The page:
Internet Shakespeare Editions

Author: William Shakespeare
Editor: Roger Apfelbaum
Peer Reviewed

Romeo and Juliet (Quarto 2, 1599)


of Romeo and Iuliet.
2940Death lie thou there by a dead man interd,
How oft when men are at the point of death,
Haue they bene merie? which their keepers call
A lightning before death? Oh how may I
Call this a lightning? O my Loue, my wife,
2945Death that hath suckt the honey of thy breath,
Hath had no power yet vpon thy bewtie:
Thou art not conquerd, bewties ensigne yet
Is crymson in thy lips and in thy cheeks,
And deaths pale flag is not aduanced there.
2950Tybalt lyest thou there in thy bloudie sheet?
O what more fauour can I do to thee,
Then with that hand that cut thy youth in twaine,
To sunder his that was thine enemie?
Forgiue me Couzen. Ah deare Iuliet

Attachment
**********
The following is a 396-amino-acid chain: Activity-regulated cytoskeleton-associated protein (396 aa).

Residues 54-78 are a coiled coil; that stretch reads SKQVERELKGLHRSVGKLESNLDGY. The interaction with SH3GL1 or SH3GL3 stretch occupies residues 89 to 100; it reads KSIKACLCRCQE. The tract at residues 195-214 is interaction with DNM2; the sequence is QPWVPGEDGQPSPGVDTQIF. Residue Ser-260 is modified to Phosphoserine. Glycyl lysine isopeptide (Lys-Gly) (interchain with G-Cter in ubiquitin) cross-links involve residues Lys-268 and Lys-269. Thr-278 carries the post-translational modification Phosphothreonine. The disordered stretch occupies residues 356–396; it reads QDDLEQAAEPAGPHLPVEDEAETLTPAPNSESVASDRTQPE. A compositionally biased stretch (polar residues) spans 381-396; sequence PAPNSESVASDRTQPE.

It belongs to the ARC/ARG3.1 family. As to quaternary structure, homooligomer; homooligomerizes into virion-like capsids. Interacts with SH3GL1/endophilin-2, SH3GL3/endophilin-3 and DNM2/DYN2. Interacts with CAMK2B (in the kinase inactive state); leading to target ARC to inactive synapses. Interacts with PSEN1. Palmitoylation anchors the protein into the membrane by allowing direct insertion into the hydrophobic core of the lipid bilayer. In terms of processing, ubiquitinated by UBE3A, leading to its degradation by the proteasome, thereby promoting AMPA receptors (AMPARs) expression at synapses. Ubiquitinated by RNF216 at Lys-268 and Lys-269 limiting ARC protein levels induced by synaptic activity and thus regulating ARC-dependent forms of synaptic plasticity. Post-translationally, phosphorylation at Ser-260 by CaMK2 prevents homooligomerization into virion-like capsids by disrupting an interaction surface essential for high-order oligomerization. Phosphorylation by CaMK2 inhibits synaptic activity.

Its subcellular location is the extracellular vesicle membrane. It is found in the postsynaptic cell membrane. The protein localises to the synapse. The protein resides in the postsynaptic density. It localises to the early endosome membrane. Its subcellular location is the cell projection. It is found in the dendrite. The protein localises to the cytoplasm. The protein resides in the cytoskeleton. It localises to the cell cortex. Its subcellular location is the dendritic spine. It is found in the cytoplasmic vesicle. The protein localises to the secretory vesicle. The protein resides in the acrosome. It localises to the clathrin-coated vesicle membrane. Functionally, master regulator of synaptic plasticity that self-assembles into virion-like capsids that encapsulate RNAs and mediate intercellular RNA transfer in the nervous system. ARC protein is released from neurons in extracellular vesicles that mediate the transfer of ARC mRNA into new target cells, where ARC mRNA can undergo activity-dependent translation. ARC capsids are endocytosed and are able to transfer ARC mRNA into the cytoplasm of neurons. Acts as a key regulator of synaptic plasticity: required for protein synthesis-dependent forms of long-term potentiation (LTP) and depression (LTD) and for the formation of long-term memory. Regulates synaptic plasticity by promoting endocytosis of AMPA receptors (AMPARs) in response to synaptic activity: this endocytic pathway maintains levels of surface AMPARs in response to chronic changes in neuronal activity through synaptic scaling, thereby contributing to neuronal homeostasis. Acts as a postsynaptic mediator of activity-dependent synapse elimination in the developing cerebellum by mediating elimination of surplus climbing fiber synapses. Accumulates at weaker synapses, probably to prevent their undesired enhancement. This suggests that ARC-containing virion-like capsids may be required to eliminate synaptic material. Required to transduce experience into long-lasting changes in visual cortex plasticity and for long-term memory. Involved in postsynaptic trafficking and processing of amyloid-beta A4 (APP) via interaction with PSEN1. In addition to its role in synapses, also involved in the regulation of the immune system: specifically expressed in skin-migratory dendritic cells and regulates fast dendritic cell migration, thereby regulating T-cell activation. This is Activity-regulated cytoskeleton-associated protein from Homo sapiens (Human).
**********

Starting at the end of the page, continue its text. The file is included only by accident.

2955Why art thou yet so faire? I will beleeue,
Shall I beleeue that vnsubstantiall death is amorous,
And that the leane abhorred monster keepes
Thee here in darke to be his parramour?
For feare of that I still will staie with thee,
2960And neuer from this pallat of dym night.
Depart againe, come lye thou in my arme,
Heer's to thy health, where ere thou tumblest in.
O true Appothecarie!
Thy drugs are quicke. Thus with a kisse I die.
2965Depart againe, here, here, will I remaine,
With wormes that are thy Chamber-maides: O here
Will I set vp my euerlasting rest:
And shake the yoke of inauspicious starres,
From this world wearied flesh, eyes looke your last:
2970Armes take your last embrace: And lips, O you
The doores of breath, seale with a righteous kisse
A datelesse bargaine to ingrossing death:
Come bitter conduct, come vnsauoury guide,
Thou desperate Pilot, now at once run on
2975The dashing Rocks, thy seasick weary barke:
Heeres to my Loue. O true Appothecary:
Thy drugs are quicke. Thus with a kisse I die.
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